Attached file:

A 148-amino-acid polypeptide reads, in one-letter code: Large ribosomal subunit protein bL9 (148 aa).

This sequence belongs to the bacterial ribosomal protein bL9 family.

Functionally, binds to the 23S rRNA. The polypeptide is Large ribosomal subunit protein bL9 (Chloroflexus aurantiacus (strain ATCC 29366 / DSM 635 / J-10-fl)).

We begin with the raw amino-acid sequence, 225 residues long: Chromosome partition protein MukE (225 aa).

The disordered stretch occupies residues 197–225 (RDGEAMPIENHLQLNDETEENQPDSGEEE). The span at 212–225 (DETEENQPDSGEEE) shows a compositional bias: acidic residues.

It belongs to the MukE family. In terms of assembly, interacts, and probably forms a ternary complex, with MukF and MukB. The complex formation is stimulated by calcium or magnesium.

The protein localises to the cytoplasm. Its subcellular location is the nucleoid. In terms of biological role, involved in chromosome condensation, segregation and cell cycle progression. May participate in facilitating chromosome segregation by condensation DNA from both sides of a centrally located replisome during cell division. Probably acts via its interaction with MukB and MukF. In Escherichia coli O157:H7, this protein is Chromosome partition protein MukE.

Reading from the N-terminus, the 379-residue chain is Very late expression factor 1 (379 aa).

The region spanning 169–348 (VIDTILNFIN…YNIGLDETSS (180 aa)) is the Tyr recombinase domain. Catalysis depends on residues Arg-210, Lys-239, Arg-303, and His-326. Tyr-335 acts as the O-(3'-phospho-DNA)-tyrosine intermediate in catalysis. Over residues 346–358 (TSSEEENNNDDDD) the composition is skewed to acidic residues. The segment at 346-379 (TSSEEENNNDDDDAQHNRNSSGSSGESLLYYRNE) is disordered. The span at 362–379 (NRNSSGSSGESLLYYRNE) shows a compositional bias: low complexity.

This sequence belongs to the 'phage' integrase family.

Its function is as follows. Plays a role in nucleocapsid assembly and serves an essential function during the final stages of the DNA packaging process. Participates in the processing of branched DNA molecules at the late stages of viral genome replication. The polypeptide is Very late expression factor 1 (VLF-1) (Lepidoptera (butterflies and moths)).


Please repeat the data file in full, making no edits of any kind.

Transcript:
A 148-amino-acid polypeptide reads, in one-letter code: Large ribosomal subunit protein bL9 (148 aa).

This sequence belongs to the bacterial ribosomal protein bL9 family.

Functionally, binds to the 23S rRNA. The polypeptide is Large ribosomal subunit protein bL9 (Chloroflexus aurantiacus (strain ATCC 29366 / DSM 635 / J-10-fl)).

We begin with the raw amino-acid sequence, 225 residues long: Chromosome partition protein MukE (225 aa).

The disordered stretch occupies residues 197–225 (RDGEAMPIENHLQLNDETEENQPDSGEEE). The span at 212–225 (DETEENQPDSGEEE) shows a compositional bias: acidic residues.

It belongs to the MukE family. In terms of assembly, interacts, and probably forms a ternary complex, with MukF and MukB. The complex formation is stimulated by calcium or magnesium.

The protein localises to the cytoplasm. Its subcellular location is the nucleoid. In terms of biological role, involved in chromosome condensation, segregation and cell cycle progression. May participate in facilitating chromosome segregation by condensation DNA from both sides of a centrally located replisome during cell division. Probably acts via its interaction with MukB and MukF. In Escherichia coli O157:H7, this protein is Chromosome partition protein MukE.

Reading from the N-terminus, the 379-residue chain is Very late expression factor 1 (379 aa).

The region spanning 169–348 (VIDTILNFIN…YNIGLDETSS (180 aa)) is the Tyr recombinase domain. Catalysis depends on residues Arg-210, Lys-239, Arg-303, and His-326. Tyr-335 acts as the O-(3'-phospho-DNA)-tyrosine intermediate in catalysis. Over residues 346–358 (TSSEEENNNDDDD) the composition is skewed to acidic residues. The segment at 346-379 (TSSEEENNNDDDDAQHNRNSSGSSGESLLYYRNE) is disordered. The span at 362–379 (NRNSSGSSGESLLYYRNE) shows a compositional bias: low complexity.

This sequence belongs to the 'phage' integrase family.

Its function is as follows. Plays a role in nucleocapsid assembly and serves an essential function during the final stages of the DNA packaging process. Participates in the processing of branched DNA molecules at the late stages of viral genome replication. The polypeptide is Very late expression factor 1 (VLF-1) (Lepidoptera (butterflies and moths)).